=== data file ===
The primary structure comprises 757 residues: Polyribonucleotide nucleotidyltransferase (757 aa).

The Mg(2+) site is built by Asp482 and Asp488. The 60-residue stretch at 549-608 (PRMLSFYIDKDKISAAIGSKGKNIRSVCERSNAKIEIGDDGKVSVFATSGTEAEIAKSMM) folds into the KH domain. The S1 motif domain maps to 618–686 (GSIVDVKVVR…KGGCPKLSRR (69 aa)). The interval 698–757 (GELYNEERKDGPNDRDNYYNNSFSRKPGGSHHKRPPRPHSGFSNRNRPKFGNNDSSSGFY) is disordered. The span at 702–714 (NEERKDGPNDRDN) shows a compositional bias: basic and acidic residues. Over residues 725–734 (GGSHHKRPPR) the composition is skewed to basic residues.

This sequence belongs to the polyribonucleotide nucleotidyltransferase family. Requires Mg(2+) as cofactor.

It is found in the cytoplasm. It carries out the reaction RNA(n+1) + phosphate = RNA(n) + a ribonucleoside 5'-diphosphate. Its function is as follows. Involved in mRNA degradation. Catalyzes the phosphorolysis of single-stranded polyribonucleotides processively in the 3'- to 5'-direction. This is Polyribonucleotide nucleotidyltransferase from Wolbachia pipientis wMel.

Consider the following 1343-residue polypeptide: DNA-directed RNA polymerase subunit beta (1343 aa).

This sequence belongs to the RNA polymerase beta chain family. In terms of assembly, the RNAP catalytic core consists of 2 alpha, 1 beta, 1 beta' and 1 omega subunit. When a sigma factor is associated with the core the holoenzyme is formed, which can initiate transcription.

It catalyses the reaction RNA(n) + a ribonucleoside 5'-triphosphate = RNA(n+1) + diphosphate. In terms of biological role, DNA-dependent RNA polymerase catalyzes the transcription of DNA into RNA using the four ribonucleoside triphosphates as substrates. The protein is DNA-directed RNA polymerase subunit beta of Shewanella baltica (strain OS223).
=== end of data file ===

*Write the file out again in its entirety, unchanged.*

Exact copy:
The primary structure comprises 757 residues: Polyribonucleotide nucleotidyltransferase (757 aa).

The Mg(2+) site is built by Asp482 and Asp488. The 60-residue stretch at 549-608 (PRMLSFYIDKDKISAAIGSKGKNIRSVCERSNAKIEIGDDGKVSVFATSGTEAEIAKSMM) folds into the KH domain. The S1 motif domain maps to 618–686 (GSIVDVKVVR…KGGCPKLSRR (69 aa)). The interval 698–757 (GELYNEERKDGPNDRDNYYNNSFSRKPGGSHHKRPPRPHSGFSNRNRPKFGNNDSSSGFY) is disordered. The span at 702–714 (NEERKDGPNDRDN) shows a compositional bias: basic and acidic residues. Over residues 725–734 (GGSHHKRPPR) the composition is skewed to basic residues.

This sequence belongs to the polyribonucleotide nucleotidyltransferase family. Requires Mg(2+) as cofactor.

It is found in the cytoplasm. It carries out the reaction RNA(n+1) + phosphate = RNA(n) + a ribonucleoside 5'-diphosphate. Its function is as follows. Involved in mRNA degradation. Catalyzes the phosphorolysis of single-stranded polyribonucleotides processively in the 3'- to 5'-direction. This is Polyribonucleotide nucleotidyltransferase from Wolbachia pipientis wMel.

Consider the following 1343-residue polypeptide: DNA-directed RNA polymerase subunit beta (1343 aa).

This sequence belongs to the RNA polymerase beta chain family. In terms of assembly, the RNAP catalytic core consists of 2 alpha, 1 beta, 1 beta' and 1 omega subunit. When a sigma factor is associated with the core the holoenzyme is formed, which can initiate transcription.

It catalyses the reaction RNA(n) + a ribonucleoside 5'-triphosphate = RNA(n+1) + diphosphate. In terms of biological role, DNA-dependent RNA polymerase catalyzes the transcription of DNA into RNA using the four ribonucleoside triphosphates as substrates. The protein is DNA-directed RNA polymerase subunit beta of Shewanella baltica (strain OS223).